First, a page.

Why the doomed IfL's work must continue

Need for an independent professional body is `crucial', sector says

The further education sector in England has insisted it is "crucial" that staff continue to have an independent professional body to boost their status and lobby on their behalf, after the downfall of the Institute for Learning.

Last week, the IfL announced that it was set to close because of financial concerns and would pass its legacy to the Education and Training Foundation (ETF). The IfL shed tens of thousands of members in recent years after the government withdrew funding, forcing it to increase its membership fee.

Many in the FE sector are now keen to make sure that the good work of the IfL continues, despite their opposition to its fee hike.

The ATL teaching union said that FE lecturers needed an independent body to put them on an equal footing with other professions. Norman Crowther, the ATL's national official for post-16 education, added: "It is crucial we have a body independent of government that is able to voice the concerns of practitioners and enhance the status of the profession.

"Unfortunately, the ideal scenario has come and gone: we had a professional body in place but it didn't have an impact on the ground. It didn't get the support of government or employers."

Even the University and College Union, which urged its members to boycott the IfL over the fee increase, wants its work to continue. Andrew Harden, the UCU's national official for FE, said: "It is critical that the very strong professional voice in the sector is retained, and we would like reassurance that the ETF will do that.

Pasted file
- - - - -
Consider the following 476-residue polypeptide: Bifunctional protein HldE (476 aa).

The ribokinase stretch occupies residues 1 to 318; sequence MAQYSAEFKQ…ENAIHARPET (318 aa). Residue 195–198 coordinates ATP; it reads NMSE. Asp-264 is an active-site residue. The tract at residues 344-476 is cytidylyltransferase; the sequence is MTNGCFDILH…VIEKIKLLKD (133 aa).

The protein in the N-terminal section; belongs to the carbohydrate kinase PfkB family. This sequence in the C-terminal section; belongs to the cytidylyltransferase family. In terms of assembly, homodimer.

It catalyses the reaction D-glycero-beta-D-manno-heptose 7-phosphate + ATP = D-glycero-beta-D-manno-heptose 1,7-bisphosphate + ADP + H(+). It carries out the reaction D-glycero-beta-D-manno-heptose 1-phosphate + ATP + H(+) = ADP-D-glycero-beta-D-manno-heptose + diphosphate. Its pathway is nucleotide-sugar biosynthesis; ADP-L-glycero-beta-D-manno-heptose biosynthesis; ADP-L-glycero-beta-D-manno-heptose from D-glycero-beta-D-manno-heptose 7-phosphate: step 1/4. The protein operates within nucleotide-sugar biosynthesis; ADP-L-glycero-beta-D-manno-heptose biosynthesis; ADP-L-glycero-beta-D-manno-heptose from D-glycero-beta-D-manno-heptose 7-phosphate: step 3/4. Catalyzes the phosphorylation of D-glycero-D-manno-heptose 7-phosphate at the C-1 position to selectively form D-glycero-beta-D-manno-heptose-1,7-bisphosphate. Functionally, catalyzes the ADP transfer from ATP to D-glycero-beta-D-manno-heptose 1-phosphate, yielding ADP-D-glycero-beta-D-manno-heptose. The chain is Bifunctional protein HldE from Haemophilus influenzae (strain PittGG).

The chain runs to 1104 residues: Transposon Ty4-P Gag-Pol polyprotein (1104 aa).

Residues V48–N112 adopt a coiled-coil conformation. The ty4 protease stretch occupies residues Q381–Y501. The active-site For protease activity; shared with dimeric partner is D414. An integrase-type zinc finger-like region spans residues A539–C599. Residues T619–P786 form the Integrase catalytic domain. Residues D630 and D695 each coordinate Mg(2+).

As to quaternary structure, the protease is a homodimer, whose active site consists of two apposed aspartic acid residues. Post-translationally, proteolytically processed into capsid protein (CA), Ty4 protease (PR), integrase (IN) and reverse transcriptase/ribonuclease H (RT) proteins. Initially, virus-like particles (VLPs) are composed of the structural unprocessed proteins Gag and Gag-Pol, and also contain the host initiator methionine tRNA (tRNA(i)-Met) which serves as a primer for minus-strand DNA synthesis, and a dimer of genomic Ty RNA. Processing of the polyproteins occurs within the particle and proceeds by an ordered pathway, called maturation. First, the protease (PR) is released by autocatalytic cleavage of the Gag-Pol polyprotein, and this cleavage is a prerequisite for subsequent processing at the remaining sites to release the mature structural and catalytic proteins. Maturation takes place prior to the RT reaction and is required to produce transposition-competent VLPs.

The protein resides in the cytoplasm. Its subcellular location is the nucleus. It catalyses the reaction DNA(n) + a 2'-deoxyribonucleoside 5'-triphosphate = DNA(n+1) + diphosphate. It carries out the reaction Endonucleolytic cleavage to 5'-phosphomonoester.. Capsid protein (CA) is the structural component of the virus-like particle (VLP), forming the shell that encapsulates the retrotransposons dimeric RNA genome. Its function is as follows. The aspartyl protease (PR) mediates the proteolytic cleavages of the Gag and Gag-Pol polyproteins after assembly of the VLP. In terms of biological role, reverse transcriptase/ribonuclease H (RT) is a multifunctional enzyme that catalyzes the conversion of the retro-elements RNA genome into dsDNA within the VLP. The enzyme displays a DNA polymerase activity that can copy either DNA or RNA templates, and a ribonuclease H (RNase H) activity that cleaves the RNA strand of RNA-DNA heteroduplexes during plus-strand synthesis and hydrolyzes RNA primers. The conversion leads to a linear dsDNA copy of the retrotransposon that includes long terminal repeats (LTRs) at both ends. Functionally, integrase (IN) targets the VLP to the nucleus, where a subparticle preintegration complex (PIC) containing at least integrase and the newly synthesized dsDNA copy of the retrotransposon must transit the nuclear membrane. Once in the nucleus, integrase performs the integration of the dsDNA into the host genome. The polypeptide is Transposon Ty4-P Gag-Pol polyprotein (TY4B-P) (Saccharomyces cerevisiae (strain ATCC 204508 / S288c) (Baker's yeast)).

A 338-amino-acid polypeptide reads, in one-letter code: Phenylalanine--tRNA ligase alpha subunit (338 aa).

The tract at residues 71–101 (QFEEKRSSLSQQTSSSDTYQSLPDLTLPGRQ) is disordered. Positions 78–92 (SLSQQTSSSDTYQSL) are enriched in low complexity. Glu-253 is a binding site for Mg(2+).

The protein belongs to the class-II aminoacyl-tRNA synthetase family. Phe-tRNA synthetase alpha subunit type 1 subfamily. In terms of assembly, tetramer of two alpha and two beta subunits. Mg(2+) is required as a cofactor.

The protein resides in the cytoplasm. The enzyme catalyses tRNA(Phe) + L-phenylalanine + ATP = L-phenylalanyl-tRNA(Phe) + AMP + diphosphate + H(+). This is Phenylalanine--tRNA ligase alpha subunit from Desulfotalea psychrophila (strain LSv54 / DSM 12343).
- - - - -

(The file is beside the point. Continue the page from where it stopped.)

"We haven't thought through what form that could take, and there is more than one way that can be achieved, but it is important that the ETF behaves independently and we certainly wouldn't be in favour of a fee requirement."

Martin Doel, chief executive of the Association of Colleges, said a professional body was needed to help FE staff to improve their skills. "We are very keen to support professionalism in the sector, to help staff improve their practice and have a means to learn from one another," he added. "It's important that there is a distinctive voice about what it means to teach in an FE setting."

Mr Doel said it should be up to staff to decide whether they wanted a membership body, like the IfL, or another form of representation.

The IfL's elected advisory council will vote on the proposal to close the body next Thursday (17 July). If the plan is approved, the institute will begin the process of closing its operations and transferring key functions to the ETF by the autumn.

The IfL refused to make any further comment before the vote, but its chief executive, Jean Kelly, said in a statement that it was "vital" that IfL members who had made a commitment to their professional practice by joining the body were supported and continued to have access to recognition, professional status and support.

Those who had renewed their membership until 31 March 2015 would become part of the ETF's professional membership and would continue to receive access to CPD opportunities and support, Dr Kelly added.

The ETF also refused to comment on its plans if the vote were to pass, but chief executive David Russell said: "We have entered into discussions with IfL with great optimism, and I am confident we will agree a transition plan that allows the foundation to uphold and build upon IfL's legacy in the years to come."

The government has praised the "key role" that the IfL played in supporting the professionalisation of FE teachers and its "significant contribution" to the sector.

A spokesman for the Department for Business, Innovation and Skills said: "The ETF is at the forefront of improving standards of teachers and teaching in FE.

"We therefore fully support the recommendation to transfer IfL's legacy to the ETF, so that they can continue IfL's work for the benefit of learners, teachers, tutors and trainers across FE."

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